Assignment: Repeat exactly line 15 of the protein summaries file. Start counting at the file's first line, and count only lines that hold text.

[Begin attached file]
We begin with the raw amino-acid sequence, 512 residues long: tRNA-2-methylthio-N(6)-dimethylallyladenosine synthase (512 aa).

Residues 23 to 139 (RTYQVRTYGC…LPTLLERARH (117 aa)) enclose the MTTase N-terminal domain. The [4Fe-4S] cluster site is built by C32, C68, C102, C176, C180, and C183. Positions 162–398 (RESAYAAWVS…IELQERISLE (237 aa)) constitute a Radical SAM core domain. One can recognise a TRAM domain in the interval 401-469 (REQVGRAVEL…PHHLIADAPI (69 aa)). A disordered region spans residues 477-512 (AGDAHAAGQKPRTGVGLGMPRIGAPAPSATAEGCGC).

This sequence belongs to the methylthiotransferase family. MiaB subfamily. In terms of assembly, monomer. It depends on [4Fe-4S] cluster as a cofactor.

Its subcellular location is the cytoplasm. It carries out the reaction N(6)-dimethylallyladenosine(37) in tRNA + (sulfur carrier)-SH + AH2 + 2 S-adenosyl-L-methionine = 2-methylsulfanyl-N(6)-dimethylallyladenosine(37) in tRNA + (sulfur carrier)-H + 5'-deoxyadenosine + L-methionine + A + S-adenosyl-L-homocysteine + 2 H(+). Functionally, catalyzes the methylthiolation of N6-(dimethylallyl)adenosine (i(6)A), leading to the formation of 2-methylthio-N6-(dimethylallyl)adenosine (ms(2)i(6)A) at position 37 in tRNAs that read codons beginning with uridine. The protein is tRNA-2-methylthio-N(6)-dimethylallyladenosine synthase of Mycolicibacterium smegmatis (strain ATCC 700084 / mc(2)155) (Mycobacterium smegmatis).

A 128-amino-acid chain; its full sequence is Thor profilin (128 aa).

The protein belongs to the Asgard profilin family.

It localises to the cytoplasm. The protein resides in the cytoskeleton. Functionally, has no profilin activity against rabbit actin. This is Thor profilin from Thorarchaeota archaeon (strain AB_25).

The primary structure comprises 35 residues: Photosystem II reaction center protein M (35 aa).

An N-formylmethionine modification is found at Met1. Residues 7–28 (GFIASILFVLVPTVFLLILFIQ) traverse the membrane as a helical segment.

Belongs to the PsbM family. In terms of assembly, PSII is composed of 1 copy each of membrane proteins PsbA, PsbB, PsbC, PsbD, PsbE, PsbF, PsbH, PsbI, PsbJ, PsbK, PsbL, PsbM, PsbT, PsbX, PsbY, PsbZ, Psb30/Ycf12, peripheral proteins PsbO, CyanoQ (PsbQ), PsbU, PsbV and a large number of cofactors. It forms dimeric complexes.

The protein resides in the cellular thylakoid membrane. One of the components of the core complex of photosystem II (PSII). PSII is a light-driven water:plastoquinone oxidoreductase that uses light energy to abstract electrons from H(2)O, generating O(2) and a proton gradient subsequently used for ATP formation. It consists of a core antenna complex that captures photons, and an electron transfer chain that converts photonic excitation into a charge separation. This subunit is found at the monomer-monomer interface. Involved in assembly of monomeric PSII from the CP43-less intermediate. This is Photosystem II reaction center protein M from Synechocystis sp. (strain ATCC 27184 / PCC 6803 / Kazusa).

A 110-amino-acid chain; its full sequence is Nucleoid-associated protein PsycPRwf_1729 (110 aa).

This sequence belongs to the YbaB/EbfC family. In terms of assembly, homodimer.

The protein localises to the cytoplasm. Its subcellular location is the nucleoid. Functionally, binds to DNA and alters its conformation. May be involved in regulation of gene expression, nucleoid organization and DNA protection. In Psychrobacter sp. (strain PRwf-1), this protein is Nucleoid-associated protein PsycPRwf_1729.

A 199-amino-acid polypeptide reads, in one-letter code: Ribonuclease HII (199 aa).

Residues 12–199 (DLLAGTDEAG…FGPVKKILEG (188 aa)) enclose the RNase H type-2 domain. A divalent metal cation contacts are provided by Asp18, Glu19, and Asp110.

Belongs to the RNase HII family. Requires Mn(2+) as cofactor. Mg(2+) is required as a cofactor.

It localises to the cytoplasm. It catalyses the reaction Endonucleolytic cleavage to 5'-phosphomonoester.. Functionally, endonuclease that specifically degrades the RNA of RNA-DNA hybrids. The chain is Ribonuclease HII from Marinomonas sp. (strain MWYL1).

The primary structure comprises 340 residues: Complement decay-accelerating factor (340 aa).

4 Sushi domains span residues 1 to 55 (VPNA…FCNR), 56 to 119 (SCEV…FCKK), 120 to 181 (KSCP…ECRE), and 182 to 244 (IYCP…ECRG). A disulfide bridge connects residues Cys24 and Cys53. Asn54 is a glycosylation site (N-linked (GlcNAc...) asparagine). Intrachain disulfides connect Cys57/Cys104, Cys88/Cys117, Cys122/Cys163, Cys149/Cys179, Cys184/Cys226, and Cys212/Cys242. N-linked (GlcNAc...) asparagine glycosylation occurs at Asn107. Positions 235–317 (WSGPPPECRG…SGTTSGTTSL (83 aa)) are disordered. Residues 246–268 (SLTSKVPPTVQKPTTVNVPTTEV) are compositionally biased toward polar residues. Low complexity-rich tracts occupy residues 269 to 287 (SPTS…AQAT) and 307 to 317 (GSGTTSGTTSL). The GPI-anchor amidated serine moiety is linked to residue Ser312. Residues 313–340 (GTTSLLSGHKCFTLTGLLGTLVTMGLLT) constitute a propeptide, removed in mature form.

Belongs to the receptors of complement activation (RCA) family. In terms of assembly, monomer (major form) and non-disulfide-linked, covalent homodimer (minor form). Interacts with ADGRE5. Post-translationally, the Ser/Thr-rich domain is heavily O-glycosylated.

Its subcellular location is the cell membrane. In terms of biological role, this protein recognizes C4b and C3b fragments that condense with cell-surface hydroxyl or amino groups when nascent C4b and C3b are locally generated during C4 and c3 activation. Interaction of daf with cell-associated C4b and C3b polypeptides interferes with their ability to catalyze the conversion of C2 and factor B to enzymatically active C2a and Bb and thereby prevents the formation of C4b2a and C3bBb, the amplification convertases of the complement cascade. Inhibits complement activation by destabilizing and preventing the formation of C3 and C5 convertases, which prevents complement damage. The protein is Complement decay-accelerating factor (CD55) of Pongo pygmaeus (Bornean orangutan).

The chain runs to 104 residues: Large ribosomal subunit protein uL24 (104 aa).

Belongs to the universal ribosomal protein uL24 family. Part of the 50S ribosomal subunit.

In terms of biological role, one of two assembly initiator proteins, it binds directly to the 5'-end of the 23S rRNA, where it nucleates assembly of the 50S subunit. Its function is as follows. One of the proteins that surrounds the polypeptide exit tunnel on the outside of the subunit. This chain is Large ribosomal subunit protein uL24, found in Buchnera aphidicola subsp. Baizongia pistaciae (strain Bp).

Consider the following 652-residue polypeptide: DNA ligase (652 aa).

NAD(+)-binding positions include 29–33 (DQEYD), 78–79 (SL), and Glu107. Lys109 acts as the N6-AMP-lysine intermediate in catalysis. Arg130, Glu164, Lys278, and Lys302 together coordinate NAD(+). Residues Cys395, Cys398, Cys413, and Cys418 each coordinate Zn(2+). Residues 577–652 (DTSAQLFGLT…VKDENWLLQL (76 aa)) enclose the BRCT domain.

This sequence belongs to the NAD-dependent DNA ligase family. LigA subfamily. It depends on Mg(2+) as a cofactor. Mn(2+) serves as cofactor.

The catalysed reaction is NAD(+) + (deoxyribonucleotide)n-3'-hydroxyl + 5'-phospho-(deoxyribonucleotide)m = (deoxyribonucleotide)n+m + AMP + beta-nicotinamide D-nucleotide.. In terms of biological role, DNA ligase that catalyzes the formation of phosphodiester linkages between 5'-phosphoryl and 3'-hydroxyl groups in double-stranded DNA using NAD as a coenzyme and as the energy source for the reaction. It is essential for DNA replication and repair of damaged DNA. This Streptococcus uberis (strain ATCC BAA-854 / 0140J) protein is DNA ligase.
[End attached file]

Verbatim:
A 199-amino-acid polypeptide reads, in one-letter code: Ribonuclease HII (199 aa).